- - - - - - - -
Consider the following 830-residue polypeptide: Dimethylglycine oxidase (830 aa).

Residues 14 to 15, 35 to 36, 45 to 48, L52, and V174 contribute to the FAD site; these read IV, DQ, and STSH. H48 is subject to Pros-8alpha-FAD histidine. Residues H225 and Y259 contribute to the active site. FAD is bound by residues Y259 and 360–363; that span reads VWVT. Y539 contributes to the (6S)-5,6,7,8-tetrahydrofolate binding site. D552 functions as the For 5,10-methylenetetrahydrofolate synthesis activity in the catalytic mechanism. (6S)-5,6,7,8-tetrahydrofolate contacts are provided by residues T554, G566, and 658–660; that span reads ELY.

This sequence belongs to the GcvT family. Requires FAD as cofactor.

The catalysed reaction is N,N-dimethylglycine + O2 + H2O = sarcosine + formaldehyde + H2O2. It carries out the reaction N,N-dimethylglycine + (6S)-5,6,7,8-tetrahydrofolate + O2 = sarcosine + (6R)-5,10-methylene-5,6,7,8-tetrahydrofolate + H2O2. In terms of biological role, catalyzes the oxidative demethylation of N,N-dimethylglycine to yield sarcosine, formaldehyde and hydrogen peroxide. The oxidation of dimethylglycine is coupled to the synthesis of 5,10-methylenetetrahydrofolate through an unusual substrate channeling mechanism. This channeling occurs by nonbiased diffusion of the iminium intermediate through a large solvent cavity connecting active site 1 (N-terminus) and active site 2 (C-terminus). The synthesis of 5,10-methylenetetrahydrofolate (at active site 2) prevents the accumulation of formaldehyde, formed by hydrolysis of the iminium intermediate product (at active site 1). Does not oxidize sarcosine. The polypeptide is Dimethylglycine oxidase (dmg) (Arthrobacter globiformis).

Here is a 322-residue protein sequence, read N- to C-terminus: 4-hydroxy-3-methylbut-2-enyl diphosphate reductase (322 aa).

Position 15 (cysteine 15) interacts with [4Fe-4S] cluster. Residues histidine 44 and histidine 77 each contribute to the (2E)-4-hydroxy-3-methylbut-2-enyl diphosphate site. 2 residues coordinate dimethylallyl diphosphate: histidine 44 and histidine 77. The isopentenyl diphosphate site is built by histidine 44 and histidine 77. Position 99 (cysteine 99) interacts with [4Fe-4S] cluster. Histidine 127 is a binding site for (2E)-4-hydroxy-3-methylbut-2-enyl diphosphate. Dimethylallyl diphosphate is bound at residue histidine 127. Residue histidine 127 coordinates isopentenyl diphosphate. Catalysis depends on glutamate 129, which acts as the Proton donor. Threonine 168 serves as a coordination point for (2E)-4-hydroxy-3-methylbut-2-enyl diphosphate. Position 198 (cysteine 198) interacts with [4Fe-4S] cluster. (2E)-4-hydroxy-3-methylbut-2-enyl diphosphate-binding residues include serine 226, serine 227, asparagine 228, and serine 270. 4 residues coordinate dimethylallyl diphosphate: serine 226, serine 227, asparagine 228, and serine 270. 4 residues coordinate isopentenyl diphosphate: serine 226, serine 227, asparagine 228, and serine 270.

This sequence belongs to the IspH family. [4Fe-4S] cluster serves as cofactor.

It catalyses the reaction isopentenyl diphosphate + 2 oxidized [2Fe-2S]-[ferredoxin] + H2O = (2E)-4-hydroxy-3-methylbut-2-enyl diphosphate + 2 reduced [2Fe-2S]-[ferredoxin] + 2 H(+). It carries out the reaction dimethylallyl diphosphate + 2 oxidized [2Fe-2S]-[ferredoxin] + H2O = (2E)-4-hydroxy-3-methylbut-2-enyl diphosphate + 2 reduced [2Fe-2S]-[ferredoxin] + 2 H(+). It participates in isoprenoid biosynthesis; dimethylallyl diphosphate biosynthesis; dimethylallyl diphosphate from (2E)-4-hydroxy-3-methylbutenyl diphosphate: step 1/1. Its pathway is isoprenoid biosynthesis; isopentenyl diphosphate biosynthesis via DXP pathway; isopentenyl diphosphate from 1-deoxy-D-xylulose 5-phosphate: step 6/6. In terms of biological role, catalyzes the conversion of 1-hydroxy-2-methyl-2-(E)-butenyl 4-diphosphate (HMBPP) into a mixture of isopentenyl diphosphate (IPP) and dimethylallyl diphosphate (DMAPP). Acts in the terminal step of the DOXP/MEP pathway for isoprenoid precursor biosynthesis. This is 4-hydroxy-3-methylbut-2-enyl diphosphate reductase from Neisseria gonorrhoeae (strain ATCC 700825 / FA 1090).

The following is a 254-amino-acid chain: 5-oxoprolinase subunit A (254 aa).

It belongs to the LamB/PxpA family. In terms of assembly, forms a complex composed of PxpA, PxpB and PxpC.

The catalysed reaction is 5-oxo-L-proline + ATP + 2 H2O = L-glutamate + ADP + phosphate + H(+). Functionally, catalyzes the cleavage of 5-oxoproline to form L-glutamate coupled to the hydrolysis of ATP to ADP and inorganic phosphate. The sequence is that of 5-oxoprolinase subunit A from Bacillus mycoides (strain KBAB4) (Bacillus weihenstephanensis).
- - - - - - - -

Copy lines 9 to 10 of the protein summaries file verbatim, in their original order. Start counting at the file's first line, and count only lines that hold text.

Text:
The following is a 254-amino-acid chain: 5-oxoprolinase subunit A (254 aa).

It belongs to the LamB/PxpA family. In terms of assembly, forms a complex composed of PxpA, PxpB and PxpC.